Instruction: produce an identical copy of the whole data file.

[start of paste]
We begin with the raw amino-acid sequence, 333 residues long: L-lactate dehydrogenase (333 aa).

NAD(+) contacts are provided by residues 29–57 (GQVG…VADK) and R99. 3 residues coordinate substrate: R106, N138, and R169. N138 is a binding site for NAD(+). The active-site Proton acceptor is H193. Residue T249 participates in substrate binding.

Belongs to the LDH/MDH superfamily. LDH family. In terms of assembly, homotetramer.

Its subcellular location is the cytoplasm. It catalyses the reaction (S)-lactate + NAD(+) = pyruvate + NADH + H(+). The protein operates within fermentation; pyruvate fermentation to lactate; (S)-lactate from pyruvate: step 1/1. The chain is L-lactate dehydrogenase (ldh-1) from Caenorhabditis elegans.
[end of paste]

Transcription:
We begin with the raw amino-acid sequence, 333 residues long: L-lactate dehydrogenase (333 aa).

NAD(+) contacts are provided by residues 29–57 (GQVG…VADK) and R99. 3 residues coordinate substrate: R106, N138, and R169. N138 is a binding site for NAD(+). The active-site Proton acceptor is H193. Residue T249 participates in substrate binding.

Belongs to the LDH/MDH superfamily. LDH family. In terms of assembly, homotetramer.

Its subcellular location is the cytoplasm. It catalyses the reaction (S)-lactate + NAD(+) = pyruvate + NADH + H(+). The protein operates within fermentation; pyruvate fermentation to lactate; (S)-lactate from pyruvate: step 1/1. The chain is L-lactate dehydrogenase (ldh-1) from Caenorhabditis elegans.